The biological clock causes many processes in the body – temperature, blood pressure, metabolism – are aligned properly at the time of the day. Thus, your blood pressure and body temperature overnight low and they are brought up to standard again stand up for you. At other times of the day makes your clock for example, that you are alert and can digest food.
In order to function properly has the biological clock requires no light. If you’re completely isolated from daylight, the body retains its natural rhythm of sleep and wakefulness in 24 hours. Well that own pace slightly slower. On average about 12 minutes. Without daylight rhythm you would so move every day 12 minutes. Daylight makes the biological clock is put right again.
Light causes your body to stay awake, you’re alert and that you can be active during the day. The hormones cortisol and adrenaline play here an important role. They are also called waking hormones.
In your eyes are special photoreceptors (rods and cones) that respond to light. As it darkens, your body produces the sleep hormone melatonin to. Thanks to this hormone fall asleep, but it could during the day – in low light – also make sure that you are sleepy. The more light you see during the day, the more your body makes melatonin at night to.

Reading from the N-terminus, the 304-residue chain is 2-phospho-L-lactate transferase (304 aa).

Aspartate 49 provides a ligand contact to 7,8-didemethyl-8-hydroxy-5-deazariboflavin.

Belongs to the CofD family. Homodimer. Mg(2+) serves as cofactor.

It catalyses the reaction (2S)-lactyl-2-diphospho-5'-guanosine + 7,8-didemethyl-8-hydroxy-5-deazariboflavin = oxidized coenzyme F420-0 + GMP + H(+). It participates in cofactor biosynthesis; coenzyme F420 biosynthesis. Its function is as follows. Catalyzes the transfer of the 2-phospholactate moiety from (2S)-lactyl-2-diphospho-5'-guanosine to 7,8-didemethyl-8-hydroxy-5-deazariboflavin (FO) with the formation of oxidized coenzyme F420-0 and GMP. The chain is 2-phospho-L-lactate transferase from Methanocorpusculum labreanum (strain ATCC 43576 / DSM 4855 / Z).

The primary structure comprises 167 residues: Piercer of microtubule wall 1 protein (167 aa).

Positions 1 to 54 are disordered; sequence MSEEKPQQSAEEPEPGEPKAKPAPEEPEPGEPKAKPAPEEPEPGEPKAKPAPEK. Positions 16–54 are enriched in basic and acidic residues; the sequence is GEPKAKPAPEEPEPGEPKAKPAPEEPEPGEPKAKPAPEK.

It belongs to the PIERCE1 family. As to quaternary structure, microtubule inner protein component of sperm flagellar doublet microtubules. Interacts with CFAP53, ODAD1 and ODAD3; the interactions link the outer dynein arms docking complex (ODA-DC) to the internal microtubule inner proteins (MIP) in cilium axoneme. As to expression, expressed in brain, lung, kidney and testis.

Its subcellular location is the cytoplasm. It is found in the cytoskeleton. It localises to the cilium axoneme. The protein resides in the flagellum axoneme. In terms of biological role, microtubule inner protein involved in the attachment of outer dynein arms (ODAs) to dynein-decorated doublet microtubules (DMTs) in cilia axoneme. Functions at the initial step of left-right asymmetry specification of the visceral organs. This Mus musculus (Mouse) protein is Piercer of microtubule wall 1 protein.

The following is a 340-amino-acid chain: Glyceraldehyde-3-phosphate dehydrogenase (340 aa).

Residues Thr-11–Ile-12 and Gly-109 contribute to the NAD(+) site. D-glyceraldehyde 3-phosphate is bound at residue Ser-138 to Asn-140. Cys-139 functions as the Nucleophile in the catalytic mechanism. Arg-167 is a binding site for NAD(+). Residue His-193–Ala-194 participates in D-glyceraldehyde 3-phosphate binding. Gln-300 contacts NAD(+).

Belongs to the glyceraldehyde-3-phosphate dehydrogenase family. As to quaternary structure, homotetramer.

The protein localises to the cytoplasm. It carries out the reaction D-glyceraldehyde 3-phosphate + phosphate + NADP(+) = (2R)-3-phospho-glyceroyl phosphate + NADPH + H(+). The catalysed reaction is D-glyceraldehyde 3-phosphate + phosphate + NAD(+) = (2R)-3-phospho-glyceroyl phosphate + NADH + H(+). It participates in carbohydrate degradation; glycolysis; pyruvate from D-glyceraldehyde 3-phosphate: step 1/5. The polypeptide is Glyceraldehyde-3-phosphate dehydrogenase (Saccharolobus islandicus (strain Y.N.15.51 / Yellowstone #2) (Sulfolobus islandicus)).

In winter you need more sleep than in summer. In summer it is slightly longer, giving you more active and less tired. The melatonin production is also later started and it will create just more adrenaline and cortisol. This will keep you awake easier.
The photoreceptors in your eyes are particularly sensitive to the blue part of the light spectrum. The morning light has a lot of blue, so your biological clock reacts strongly to this light. Not only natural morning light, however, contains the blue light spectrum. Also, halogen lamps, televisions, LED screens, tablets and smartphones produce lots of blue light.
If you bedtime long peers into blue light, make less melatonin and harder you fall asleep. Candles and traditional lighting add more red light and therefore less impact on your sleep pattern. Yet it is – if you sleep badly – important to dim light. Sleeping in the dark is therefore best for your sleep.
To wake up early to move fresh out of bed, it is therefore important to be out during the day as possible. Your biological clock is in fact very useful when daylight; which is much more intense than artificial light.
In the summer daylight in full sun namely a strength of more than 100,000 lux (unit of illuminance). In indirect sunlight is 10 to 20,000 lux and 1000 lux on a cloudy day. At home you will not get much further than 150 lux, office 300 to 500.
The strong light on a cloudy day (1000 to 2000 lux) is about the minimum that your body needs for the biological clock to function optimally. The light inside is so far too weak.
Basically 10 minutes outside is enough to turn your clock back ‘right’. Have you not been outside for a few days? Try at least two hours to go outside. Go preferably in the morning or early afternoon out if you have trouble falling asleep . Are you always wake up early, you can better later in the day to go out.